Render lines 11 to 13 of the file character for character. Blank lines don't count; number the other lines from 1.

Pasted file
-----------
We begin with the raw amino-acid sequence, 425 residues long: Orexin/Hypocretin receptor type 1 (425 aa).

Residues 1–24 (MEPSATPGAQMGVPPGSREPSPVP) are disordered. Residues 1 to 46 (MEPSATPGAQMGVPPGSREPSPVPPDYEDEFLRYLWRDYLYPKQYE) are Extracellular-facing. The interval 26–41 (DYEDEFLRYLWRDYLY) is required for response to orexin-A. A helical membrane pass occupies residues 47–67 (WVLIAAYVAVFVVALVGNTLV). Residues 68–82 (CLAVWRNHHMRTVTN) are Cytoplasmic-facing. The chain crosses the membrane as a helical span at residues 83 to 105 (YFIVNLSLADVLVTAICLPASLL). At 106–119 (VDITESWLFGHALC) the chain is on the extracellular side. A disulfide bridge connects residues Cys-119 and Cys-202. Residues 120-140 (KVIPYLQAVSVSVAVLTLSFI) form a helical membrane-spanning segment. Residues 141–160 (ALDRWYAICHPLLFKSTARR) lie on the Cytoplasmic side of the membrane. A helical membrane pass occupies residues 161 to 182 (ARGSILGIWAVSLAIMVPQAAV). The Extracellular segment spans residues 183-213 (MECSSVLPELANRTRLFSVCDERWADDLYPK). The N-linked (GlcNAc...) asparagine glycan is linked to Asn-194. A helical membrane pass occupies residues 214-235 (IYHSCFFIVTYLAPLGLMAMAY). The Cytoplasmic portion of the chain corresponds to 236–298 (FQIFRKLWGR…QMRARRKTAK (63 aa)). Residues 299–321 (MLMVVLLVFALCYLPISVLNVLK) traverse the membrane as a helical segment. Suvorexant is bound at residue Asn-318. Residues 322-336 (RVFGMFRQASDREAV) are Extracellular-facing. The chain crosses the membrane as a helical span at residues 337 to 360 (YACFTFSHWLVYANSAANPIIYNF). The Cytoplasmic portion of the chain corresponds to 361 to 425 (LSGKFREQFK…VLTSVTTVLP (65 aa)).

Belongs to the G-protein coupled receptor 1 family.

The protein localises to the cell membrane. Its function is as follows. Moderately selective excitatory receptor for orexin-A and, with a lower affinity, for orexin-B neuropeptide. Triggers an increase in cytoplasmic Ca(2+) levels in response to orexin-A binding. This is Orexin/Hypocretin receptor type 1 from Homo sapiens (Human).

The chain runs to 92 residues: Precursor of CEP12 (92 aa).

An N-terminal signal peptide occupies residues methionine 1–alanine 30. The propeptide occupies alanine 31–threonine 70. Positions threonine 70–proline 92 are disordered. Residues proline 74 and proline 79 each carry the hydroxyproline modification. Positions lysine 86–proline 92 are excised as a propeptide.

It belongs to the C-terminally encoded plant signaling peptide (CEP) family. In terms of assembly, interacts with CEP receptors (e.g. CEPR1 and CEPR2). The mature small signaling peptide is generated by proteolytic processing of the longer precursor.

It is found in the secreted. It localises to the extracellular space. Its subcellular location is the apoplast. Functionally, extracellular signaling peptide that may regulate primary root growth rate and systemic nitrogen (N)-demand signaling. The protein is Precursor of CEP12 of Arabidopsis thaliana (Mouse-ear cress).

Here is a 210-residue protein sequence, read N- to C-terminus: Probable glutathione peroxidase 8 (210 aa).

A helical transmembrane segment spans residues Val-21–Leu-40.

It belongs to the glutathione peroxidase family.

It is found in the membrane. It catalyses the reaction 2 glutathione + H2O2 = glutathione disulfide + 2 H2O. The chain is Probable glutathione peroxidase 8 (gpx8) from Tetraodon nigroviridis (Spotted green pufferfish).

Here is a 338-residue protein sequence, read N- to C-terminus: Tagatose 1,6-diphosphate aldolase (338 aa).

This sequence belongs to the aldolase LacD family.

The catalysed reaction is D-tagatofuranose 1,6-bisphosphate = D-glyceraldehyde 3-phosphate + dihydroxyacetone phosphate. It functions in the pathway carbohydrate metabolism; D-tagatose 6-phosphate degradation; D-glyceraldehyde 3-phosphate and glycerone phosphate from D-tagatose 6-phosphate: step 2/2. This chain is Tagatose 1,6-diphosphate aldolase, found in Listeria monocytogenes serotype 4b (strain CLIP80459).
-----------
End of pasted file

It belongs to the glutathione peroxidase family.

It is found in the membrane. It catalyses the reaction 2 glutathione + H2O2 = glutathione disulfide + 2 H2O. The chain is Probable glutathione peroxidase 8 (gpx8) from Tetraodon nigroviridis (Spotted green pufferfish).

Here is a 338-residue protein sequence, read N- to C-terminus: Tagatose 1,6-diphosphate aldolase (338 aa).